Welcome to Issue #14 of
Wood Shop News

brought to you by: wooden-box-maker.com.

sharpening woodworking tools

In this issue:

  • wood glue
  • woodworking classes
  • new and for sale
  • in progress
  • on a personal note
  • final words

  • Glues for woodworkers

    Someone asked me recently about the type of wood glue I use in my shop. I actually use several different types, so I thought I'd make a quick list. Turns out I have 5 glues that I keep on hand. Click on the links for more info.

    PVA (polyvinyl acetate) glue (aka yellow glue)

    polyurethane glue

    hide glue

    hot melt glue

    epoxy CA glue

    Woodworking Classes

    (Located S/SW of Boston)

    Learn new skills or hone old ones in small group sessions tailored to the individual. woodworking classes Classes are limited to 3 people and take place in my shop outside Boston. They generally meet once a week for 2-3 hours. The sessions go on as long as students are interested, a few months or a few years.

    woodworking classes As students progress, class becomes "open shop" time when they work on the projects of their choice while I answer questions and give suggestions as things come up.

    Individual instruction is also available.

    Click on the links below or contact me for more information.
    woodworking classes
    student work

    New & For Sale

    Remember this jewelry armoire? I wrote about it in the Wood Shop News last issue of Wood Shop News.
    Now you have a chance to own it!


    Click photo for more information.

    Visit my sale page for new work and sale items.

    Or visit wooden box maker recommends for ideas on books and tools (category list top right of page).

    In Progress

    Speaking of glue... Gluing is not always as straight forward as it seems, but you really want to get it right.

    The first thing to do is make sure your wood fits together the way it is supposed to.

    For edge gluing that means your wood needs to be flat and square. You can square it up using a jointer and planer if you have them. If you already have one straight edge you can square up the other on the table saw. However you do it, you want the two pieces to join without gaps.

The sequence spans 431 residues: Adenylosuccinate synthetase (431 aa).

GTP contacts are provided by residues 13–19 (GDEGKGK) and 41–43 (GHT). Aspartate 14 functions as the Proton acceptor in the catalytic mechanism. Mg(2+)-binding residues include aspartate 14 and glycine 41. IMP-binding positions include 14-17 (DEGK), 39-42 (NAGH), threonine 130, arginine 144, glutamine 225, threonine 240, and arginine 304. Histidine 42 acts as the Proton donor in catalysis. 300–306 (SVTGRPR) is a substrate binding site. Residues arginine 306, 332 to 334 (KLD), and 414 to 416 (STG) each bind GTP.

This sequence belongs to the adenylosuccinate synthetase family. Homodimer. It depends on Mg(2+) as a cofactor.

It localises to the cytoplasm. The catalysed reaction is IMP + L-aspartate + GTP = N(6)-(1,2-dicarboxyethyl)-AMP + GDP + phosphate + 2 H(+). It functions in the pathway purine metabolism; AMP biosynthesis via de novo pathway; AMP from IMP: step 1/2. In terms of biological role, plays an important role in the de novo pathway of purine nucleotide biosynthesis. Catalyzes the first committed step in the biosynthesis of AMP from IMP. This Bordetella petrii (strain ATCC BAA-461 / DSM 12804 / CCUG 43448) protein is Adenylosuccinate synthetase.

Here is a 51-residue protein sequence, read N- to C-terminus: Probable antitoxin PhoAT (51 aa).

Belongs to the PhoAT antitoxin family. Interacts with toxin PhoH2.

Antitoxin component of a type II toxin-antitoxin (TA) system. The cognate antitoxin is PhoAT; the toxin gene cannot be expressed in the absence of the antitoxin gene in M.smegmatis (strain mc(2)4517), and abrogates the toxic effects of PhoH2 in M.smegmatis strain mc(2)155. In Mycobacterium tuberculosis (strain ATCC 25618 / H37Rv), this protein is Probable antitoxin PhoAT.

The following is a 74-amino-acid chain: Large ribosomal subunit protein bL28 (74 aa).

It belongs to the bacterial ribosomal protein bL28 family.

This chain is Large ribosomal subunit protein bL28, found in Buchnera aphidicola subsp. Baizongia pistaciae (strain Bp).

woodworking glue up In this photo I have marked the layout of the boards so I can put them back in order easily. It helps me remember the pattern.

    I strongly recommend doing a dry fit before gluing. That way you can see if your boards line up without any gaps. You shouldn't have to crank your clamps full force to get the pieces together. You don't want it to be the clamping pressure that is holding them together.

    In some cases, you may need to use the clamp to pop a joint into place, but it should hold without too much force.

    You want to use enough glue to cover the joint, but not so much it squeezes out the cracks. Too much glue is a real mess to clean up. When I have squeeze out I usually wait until it has almost hardened then scrape off any squeeze out with a "beater chisel" I keep for that purpose.

    Once the gluing has begun you need to be finished before it starts to harden. Check the bottle, it will tell you how much "open time" you have. Work quickly so everything is clamped before the glue starts to set. If you have a complicated glue up you may need to do it in parts.

    Once your clamps are on double check that everything is square and flush where it needs to be. Use a mallet to tap things into place if need be. I put wax paper under metal bar clamps to keep the clamps from staining the wood.woodworking glue up